A car navigation system that will hypnotize you
One of Pioneer's in-car navigation systems features 3D imaging. It's mesmerizing, which might be it's biggest drawback.
CHIBA, Japan--Here's something that will surely drive up your insurance costs.
At Ceatec Japan 2007, the country's big high-tech trade show, Pioneer is showing off a car navigation system with virtual 3D pop-ups designed to help you drive. You want to find a parking spot? You touch the middle screen on the three-screen navigation/control system and a hologram-like 3D image of a parking symbol comes up. You then touch the floating blue "P" and swipe it to a screen on the left--which shows a map of your current position on the globe and your direction of travel--with a flick of the finger. The map suddenly updates to show you all the parking spots in the area and their location.
It was a lot of fun to use, and you could see it being very handy in finding parking spots or gas stations. But in a moving car it seems like an accident waiting to happen. You feel compelled to stare at the 3D image, all the way until you hit the pole. I watched several people doing the demo and they all stared at the floating 3D image.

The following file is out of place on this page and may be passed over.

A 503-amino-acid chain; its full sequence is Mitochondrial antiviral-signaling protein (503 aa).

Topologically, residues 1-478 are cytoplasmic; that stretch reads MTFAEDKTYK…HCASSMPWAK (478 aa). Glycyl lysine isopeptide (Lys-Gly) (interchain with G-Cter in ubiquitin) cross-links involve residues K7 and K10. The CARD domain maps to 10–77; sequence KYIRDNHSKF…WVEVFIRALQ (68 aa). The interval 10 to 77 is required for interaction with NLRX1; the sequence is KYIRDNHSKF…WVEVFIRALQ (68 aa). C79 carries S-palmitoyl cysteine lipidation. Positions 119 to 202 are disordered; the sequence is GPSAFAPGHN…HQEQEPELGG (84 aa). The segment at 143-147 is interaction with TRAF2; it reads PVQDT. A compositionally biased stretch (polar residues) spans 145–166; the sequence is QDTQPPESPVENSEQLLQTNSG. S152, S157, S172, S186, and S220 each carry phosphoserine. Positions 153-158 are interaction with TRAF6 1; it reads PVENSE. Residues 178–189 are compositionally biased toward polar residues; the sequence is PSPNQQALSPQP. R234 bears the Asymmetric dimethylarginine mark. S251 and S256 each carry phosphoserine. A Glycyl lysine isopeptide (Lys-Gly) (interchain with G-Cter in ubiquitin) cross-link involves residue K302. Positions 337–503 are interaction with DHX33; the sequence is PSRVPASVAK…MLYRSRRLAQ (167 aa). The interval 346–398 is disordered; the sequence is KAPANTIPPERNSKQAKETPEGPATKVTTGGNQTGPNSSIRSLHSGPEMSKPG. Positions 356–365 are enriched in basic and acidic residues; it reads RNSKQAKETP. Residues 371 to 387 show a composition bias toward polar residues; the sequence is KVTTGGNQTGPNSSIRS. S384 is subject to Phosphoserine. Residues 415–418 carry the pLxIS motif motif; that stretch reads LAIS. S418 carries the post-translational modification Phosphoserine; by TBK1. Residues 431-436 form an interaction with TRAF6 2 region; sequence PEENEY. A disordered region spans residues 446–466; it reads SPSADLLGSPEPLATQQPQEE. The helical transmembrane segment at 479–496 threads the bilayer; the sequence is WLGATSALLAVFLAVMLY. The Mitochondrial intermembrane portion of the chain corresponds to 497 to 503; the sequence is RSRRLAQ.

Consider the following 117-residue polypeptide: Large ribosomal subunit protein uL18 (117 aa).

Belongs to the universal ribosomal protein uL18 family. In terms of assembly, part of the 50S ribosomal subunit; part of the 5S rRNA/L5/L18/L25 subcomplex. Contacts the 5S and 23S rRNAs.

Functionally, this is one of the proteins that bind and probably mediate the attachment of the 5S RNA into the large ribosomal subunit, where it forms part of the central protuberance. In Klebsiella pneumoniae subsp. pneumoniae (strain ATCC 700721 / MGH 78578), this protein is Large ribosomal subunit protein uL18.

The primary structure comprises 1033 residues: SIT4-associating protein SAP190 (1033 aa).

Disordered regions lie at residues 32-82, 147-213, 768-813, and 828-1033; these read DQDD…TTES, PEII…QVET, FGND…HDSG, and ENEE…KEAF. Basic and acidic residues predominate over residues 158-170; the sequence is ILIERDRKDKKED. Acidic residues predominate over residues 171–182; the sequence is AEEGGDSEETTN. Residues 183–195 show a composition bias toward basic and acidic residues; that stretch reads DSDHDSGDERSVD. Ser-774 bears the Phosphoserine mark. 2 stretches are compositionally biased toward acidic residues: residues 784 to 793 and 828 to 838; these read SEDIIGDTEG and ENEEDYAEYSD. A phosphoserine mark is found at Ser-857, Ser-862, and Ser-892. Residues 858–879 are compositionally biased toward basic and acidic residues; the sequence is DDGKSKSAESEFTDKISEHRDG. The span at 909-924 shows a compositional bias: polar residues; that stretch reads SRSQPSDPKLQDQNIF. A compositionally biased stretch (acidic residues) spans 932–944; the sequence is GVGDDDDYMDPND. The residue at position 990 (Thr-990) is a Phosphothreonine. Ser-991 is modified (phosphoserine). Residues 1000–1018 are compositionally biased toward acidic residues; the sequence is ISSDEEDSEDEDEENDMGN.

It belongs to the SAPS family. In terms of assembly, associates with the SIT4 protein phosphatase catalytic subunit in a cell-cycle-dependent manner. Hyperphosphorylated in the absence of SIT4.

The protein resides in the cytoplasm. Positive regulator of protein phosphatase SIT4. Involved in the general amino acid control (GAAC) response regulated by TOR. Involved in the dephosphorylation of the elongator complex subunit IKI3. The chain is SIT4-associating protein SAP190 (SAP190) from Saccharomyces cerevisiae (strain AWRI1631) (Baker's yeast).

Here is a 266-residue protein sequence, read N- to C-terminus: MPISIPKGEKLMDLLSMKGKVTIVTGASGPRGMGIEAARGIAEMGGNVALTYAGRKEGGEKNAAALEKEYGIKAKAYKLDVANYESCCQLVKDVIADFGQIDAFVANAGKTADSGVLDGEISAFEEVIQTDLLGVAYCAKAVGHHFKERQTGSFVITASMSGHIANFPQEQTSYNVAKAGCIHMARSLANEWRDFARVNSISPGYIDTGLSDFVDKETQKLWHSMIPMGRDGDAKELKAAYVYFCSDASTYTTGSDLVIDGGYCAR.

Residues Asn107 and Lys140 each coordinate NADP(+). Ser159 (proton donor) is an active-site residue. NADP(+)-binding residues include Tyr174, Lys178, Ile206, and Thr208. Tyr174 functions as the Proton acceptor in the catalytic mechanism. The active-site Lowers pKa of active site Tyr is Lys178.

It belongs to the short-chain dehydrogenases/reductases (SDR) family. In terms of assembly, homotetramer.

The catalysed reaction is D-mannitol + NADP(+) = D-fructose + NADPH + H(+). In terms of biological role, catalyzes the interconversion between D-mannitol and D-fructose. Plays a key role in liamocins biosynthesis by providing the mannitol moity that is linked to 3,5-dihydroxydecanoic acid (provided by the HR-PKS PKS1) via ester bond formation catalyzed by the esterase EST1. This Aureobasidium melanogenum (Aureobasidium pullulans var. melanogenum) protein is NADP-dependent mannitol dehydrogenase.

On the bright side, Pioneer did have a much cooler navigation prototype that can seek out images. Let's say you ask for directions to a Carpeteria store. On one screen of the two-screen navigation system, you have a standard map plotting your location and direction. On the other screen, you have a feed of images of what's ahead on the road: stores, intersections, gas stations, etc. When the name of your destination shows up on a road sign on the traffic feed, it puts a yellow box around it, thus giving you a visual warning that you're almost there.
Even if you see it only on your peripheral vision, the yellow signal is unmistakable. If you happen to be touring Las Vegas and there are a lot of signs that read "Only a few more blocks to the Golden Nugget," you will get a lot of false positives, but in most situations it would probably work pretty well. It's still in development.